I've been in meetings where easily 75% of the attendees were there for political reasons, or "just in case." There's the DB guy, the Network guy, the Internet guy the Security guy, a "representative" or two or three from a few tangential business units. I've been one of those people too, in pre-smartphone days. No wonder kids tune out...
Oh, here's a link I just found to the chart http://www.meta-synthesis.com/webbook/35_pt/pt_database.php?PT_id=164
For the Internet Database of Periodic Tables, see http://www.meta-synthesis.com/webbook/35_pt/pt_database.php?Button=Spiral+Formulations
I've done lots of database and operational planning, as I want to do this as right as I can from the start. I figured it would be something I'd be involved in for the rest of my collecting life, so no rush to bang something out and then struggle with it thereafter. I would also involve members of the interested community of likewise collectors, as an open project with qualified contributors.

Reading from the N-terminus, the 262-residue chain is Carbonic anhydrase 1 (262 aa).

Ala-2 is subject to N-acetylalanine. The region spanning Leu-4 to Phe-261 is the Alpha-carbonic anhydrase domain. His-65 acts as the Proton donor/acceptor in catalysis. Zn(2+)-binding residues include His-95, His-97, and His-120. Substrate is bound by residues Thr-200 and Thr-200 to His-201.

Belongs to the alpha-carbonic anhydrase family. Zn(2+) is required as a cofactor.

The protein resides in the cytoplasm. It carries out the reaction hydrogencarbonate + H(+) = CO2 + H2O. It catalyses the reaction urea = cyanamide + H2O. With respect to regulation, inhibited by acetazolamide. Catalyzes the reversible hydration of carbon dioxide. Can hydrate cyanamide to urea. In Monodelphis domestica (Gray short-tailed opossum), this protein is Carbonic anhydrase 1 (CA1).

Lately I've looked at a couple of the popular CMS frameworks — Joomla! and Drupal. Both would require some custom coding on my part — no big deal because they offer lots of additional handy features I wouldn't have to write. There are other maturing frameworks and methodologies that would easily do what I want.
But then I thought... How to make this site endure after I'm gone? If all goes well I'll be able to put a couple decades into it and I'm sure it would be well-appreciated by those with a collecting and historical interest in the domain, and I'm sure I could get others involved.
So my question is: What thoughts or actions have you given to preserving your web legacy, or handing it off to others, so it continues on after you can't?